Exposure to harmful agents in the home can have a serious and profound effect on your health. The average person spends on average 16 hours a day in their home, and when you have family that are under the age of 6 and over the age of 65, this can increase significantly. Mould usually accumulates in buildings that are not ventilated properly and also in buildings that have signs of damp. The problem is that mould usually goes unnoticed for long periods of time, but that doesn’t mean that it isn’t silently affecting your health.
When you inhale mould fragments and even spores, this can cause your lungs and airways to inflame and it can even cause symptoms such as chest tightness and coughing. If you have water damage then this can really speed the whole mould-growth process along, and if you or your kids suffer from asthma then these symptoms can be exacerbated.
Indoor Dampness and Mould
According to the WHO, or the World Health Organisation, a significant amount of the world’s population suffer from childhood asthma and this can certainly be attributed to mould and even dampness in the home. Those who live in damp or even mouldy conditions are also at risk of depression.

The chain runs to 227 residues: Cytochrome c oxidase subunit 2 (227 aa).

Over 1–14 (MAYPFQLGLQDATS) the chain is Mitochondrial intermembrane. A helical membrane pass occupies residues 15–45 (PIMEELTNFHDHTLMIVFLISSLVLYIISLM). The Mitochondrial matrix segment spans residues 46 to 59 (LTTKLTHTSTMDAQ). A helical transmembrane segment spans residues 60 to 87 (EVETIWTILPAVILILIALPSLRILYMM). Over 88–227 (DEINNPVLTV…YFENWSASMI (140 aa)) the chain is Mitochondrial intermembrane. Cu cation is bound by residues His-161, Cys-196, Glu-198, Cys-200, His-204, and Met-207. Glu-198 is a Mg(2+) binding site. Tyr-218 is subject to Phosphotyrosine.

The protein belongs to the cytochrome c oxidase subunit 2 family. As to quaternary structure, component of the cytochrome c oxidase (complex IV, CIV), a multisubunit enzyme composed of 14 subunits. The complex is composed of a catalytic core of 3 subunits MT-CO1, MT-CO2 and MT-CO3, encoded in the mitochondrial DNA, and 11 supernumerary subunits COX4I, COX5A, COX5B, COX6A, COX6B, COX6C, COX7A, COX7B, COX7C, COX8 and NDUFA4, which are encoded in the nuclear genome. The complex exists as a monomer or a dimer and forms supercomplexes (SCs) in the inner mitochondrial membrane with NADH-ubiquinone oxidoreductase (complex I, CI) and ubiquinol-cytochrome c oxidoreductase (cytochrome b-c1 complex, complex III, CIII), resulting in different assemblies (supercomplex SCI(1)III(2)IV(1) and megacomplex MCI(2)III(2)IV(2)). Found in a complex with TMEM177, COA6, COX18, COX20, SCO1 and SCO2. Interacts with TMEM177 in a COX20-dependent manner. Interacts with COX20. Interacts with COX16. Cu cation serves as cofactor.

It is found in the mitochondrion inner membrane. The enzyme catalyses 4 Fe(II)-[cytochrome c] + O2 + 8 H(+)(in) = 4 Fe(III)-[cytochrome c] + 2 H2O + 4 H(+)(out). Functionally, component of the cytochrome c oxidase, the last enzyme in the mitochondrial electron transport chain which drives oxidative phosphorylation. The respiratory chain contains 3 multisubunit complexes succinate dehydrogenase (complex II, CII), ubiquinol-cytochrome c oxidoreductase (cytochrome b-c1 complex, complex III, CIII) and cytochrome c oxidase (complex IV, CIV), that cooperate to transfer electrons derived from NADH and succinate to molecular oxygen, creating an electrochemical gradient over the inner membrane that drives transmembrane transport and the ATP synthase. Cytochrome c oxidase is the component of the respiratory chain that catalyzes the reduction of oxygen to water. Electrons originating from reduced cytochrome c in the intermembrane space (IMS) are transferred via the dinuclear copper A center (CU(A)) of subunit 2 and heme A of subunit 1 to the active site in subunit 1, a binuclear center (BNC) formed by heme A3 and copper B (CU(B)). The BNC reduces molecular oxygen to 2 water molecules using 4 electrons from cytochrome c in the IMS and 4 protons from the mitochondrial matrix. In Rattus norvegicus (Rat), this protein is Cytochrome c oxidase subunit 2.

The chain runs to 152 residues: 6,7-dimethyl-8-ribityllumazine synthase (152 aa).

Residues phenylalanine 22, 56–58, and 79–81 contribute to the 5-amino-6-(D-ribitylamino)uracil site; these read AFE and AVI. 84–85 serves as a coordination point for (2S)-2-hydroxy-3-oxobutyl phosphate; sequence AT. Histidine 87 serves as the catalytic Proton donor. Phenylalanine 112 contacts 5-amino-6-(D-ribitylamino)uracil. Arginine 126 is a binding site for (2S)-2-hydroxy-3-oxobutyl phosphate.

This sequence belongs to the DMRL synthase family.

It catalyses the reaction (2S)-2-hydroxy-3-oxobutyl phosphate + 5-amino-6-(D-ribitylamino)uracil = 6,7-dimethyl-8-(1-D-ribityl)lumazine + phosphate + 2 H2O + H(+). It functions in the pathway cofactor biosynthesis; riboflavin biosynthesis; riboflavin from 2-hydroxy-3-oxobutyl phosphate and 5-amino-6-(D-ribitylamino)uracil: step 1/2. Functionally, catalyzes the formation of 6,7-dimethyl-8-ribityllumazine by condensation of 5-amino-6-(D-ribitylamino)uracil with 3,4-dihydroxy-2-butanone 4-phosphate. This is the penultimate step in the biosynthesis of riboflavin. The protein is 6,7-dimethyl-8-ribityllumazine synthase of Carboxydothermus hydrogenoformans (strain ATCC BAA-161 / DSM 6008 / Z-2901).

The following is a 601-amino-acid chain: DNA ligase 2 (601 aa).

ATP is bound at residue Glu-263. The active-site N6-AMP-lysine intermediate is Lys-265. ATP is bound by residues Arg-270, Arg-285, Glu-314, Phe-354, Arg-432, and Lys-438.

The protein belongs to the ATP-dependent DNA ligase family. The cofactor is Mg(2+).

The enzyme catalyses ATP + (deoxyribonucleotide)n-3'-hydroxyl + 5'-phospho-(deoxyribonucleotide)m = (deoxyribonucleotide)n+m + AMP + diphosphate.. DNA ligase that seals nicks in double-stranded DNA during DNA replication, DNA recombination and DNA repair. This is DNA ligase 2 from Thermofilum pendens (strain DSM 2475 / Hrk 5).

The Dangers of Black Mould
The most well-known type of mould is black mould. This can grow in water-damaged buildings and it is known for creating toxic spores. In 1994 for example, it was linked to ten different children who experienced bleeding from the lungs. One of them later passed away, and even though a significant amount of concern was raised regarding the mould present in the homes, this blatant link was never established until later on.
Are You At Risk?
It’s a commonly assumed concept that mould will always appear in a damp home. This isn’t always the case, as mould can sometimes appear in homes that do not show any signs of damp at all. Scientists, to this day, are still struggling to measure mould growth correctly indoors but it is a known fact that mould can be exaggerated by dampness and wet conditions. According to WHO, 15% of properties have signs of damp and 5% of them have signs of mould. In warmer climates, 20% of properties have damp and 25% have mould problems.
With mould being known for causing lung problems, it is vitally important that you do everything you can to get any mould issues that you have sorted out promptly. You also need to make sure that you take into account the condition of your home, for example, if you have missing roof shingles or any other areas that could expose leaks then this will exaggerate the problem. The only way to deal with mould would be for you to first deal with any water damaged areas of your home before taking care of the damp itself. It is then wise to have your home damp-proofed, before you proceed with removing any mould that might be present. Only then can you start to deal with the problem without worries of it reoccurring over a period of time.